The League for Innovation in the Community College (League), with support from the Garcia Family Foundation, is leading a three-year collaborative project designed to support low-income, first-generation community college students in completing credentials and entering the workforce by focusing on wraparound services with community partnerships. For decades, research on attainment has focused on classroom and intervention strategies to improve student success, but recent research has documented the layered-on deficit impacting a student’s ability to reach education and career goals: unmet basic human needs.1 Hallmarks of the Community Colleges and Communities: Collective Workforce Development and Wraparound Services project include college choice, continual innovation, and supporting institutions in meeting the needs of their students and communities.
The COVID-19 pandemic disproportionally impacted marginalized populations, including community college students, many of whom already struggled to realize their academic goals and to meet their own, and often their families’, basic needs. In the fall of 2020, a Census Bureau survey found that 40 percent of households reported having a family member who was “cancelling all plans for community college."2 In addition to academic losses, the pandemic has exacerbated students’ basic needs issues. A recent national student survey by The Hope Center for College, Community and Justice (Hope Center) found that “nearly 3 in 5 students experienced basic needs insecurity” and 39 percent of community college students surveyed indicated some form of food insecurity.3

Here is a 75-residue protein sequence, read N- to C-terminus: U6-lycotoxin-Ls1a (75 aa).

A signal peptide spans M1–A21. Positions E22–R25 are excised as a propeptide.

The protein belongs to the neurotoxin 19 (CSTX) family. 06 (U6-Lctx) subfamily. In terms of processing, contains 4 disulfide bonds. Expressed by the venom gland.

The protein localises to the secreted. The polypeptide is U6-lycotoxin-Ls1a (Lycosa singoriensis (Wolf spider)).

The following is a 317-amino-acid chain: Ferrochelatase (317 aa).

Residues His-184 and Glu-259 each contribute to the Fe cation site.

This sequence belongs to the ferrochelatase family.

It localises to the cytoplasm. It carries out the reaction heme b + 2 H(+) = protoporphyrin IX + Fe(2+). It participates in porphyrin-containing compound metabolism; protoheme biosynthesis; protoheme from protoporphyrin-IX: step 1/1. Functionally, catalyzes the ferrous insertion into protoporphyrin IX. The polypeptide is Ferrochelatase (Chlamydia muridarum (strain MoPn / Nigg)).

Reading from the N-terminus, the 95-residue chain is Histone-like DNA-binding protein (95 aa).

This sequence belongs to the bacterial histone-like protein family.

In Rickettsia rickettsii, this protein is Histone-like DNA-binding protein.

Based on the knowledge that educational attainment leads to thriving communities and basic needs challenges impact academic outcomes, the League’s project is modeling a collective impact, community-minded approach where students with basic needs gaps are connected to community resources and more efficient workforce development support services. The work brings together experts in innovation (Eureka! Ranch), workforce development (Pipeline AZ), research and evaluation (Center for the Study of Community Colleges), social justice (Changing Perspectives), and community social agency networks to create sustainable wraparound services for students to support their school-to-work outcomes.
Building on the League’s learnings from the Innovative Solutions for Hunger Relief and Student Success project, the team is positioning four Arizona community colleges—Arizona Western College, Coconino Community College, Pima Community College, and San Carlos Apache College—as community builders. The project will help the participating colleges, a mix of rural, metropolitan, and tribal institutions, to connect to strategic food, mental health, broadband, and/or housing partners and bring a comprehensive digital career development platform—Pipeline AZ—to campuses to assist students with career assessment, education and training, job placement, and related services.
1&3 The Hope Center for College, Community and Justice. (2021). #RealCollege During the Pandemic: New Evidence on Basic Needs Insecurity and Student Well-Being.
2 Belfield, C., & Brock, T. (2020, November 19). Behind the Enrollment Numbers: How COVID Has Changed Students’ Plans for Community College. The Mixed Methods Blog. Community College Research Center, Teachers College, Columbia University.